Nancy Lee was just a few years old when she stepped on to the deck of an ocean liner, looked towards the horizon and set eyes on South Africa. “It was 1962 and my family was moving from South America to Asia,” recalls Nancy. “We travelled by ship the whole way. It took us three months to sail from Buenos Aires to Cape Town, then up through the Indian Ocean. It was an amazing experience—people don’t travel like that any more. I was very, very young, but I remember South Africa clearly. It was magical—I remember thinking it was like a beautiful garden.”
It’s an impression that has stuck with Nancy—and it’s a landscape she’s now fighting to protect. Last year, after decades directing her philanthropy primarily towards the arts, Nancy took on a very different role as a founding member of the Asia Pacific Advisory Board of non-governmental organisation African Parks. “I became aware of the work of African Parks through a friend who witnessed several elephant relocations in areas managed by African Parks,” says Nancy. “I thought it was a wonderful thing.”
Picking Up the Pieces
The complicated business of elephant translocation—moving a single elephant can require helicopters, cranes and a team of dozens—is just one small part of African Parks’ work. The NGO was founded in 2000 to take on responsibility for national parks that were being mismanaged, often resulting in the destruction of irreplaceable ecosystems, insecurity for local people and dramatic losses of animals that were being poached and brutally butchered for their meat, horns or hides.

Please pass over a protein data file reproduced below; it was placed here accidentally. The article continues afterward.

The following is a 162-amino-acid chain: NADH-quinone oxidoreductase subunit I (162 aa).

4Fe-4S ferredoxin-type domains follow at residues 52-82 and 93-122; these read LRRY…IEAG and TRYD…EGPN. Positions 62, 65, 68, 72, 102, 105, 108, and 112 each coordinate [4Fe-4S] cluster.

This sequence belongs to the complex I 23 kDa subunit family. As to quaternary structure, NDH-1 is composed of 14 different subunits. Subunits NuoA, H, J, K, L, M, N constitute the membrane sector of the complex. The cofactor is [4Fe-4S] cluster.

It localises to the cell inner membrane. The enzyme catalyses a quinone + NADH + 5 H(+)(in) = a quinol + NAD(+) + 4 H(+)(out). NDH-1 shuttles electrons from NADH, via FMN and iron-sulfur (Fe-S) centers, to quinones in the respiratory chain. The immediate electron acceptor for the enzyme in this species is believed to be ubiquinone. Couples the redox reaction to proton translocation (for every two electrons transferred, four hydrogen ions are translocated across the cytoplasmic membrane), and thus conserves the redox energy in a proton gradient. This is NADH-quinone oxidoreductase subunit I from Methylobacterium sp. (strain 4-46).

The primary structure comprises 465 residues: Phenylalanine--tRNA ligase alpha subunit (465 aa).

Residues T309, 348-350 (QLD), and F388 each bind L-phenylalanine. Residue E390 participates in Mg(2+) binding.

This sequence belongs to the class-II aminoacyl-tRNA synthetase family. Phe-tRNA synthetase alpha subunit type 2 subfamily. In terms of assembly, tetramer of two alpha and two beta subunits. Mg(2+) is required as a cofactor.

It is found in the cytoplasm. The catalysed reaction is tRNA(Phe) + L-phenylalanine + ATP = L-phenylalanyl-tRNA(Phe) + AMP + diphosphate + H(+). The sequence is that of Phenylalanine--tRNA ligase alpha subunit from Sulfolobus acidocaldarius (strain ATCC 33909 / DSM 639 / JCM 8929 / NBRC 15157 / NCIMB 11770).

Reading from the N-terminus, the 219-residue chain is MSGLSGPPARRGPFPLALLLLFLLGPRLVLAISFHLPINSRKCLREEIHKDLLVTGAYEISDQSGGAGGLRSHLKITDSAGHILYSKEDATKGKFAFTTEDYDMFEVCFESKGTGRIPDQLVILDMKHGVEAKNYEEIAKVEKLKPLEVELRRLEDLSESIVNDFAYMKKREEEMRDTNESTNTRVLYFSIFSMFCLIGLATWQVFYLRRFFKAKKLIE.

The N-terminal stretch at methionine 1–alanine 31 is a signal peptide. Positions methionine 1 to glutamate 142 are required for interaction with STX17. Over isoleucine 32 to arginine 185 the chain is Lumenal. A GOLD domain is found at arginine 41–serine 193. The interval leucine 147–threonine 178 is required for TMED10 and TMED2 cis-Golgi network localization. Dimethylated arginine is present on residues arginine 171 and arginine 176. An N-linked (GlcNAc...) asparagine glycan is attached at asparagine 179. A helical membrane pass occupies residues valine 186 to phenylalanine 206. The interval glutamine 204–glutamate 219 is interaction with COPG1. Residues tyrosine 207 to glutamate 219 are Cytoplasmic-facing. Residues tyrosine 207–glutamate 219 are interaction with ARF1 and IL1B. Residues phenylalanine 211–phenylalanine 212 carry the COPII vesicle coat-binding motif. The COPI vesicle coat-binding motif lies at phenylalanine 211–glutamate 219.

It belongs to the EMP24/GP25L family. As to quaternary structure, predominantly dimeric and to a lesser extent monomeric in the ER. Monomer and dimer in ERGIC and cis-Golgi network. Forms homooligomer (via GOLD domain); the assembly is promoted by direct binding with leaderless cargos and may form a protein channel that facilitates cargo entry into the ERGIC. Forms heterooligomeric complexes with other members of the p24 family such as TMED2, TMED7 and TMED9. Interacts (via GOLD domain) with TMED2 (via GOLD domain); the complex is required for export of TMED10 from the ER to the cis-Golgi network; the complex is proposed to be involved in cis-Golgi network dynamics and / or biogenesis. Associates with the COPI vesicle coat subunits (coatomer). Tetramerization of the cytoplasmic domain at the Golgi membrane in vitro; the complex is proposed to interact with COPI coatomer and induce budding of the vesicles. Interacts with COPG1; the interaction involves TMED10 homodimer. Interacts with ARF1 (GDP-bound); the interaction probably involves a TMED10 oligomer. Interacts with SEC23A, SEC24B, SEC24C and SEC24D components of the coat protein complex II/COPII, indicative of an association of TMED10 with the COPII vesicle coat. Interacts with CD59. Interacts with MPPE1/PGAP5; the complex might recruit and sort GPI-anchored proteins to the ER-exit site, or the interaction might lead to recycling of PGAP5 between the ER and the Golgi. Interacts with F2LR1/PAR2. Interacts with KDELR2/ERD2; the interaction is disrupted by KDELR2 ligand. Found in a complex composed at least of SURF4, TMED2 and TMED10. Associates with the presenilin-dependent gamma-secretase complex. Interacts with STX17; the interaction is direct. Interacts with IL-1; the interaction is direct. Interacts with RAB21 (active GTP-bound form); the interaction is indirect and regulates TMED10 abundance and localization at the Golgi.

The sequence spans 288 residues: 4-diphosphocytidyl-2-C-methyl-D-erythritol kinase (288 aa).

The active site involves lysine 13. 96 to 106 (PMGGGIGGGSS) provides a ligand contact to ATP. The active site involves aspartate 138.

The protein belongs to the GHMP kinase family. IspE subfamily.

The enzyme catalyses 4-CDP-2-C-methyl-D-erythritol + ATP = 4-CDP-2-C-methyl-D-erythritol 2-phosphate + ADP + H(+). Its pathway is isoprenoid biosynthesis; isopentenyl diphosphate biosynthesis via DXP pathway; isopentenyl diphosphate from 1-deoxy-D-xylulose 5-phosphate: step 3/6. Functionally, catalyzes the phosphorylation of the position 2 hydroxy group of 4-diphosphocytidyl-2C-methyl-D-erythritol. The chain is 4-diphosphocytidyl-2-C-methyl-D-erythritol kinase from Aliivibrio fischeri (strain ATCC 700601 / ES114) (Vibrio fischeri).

African Parks takes these struggling reserves off the hands of politicians and assumes full control of all aspects of management—including conservation, community development, law enforcement and more—while the government retains ownership. Currently, African Parks manages 15 national parks and protected areas in nine countries. In total, these parks cover more than 100,000 square kilometres—an area nearly the size of England.
This public-private model was part of what interested Nancy about the NGO. “The fact that African Parks works in partnership with governments to reforest degraded land, reintroduce wildlife that had become locally extinct, train local rangers to a high standard of loyalty and professionalism and teach local communities to farm and live in harmony with wild animals is a particularly impressive model of sustainability,” she says.